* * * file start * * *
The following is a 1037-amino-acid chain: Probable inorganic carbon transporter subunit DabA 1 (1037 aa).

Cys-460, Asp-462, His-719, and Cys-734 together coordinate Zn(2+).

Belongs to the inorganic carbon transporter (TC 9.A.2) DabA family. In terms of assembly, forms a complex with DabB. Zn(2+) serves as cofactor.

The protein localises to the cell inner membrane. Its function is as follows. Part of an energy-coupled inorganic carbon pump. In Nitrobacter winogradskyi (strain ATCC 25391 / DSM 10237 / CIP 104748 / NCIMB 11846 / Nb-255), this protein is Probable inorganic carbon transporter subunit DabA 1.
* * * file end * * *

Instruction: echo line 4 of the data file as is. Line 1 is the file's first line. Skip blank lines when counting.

The protein localises to the cell inner membrane. Its function is as follows. Part of an energy-coupled inorganic carbon pump. In Nitrobacter winogradskyi (strain ATCC 25391 / DSM 10237 / CIP 104748 / NCIMB 11846 / Nb-255), this protein is Probable inorganic carbon transporter subunit DabA 1.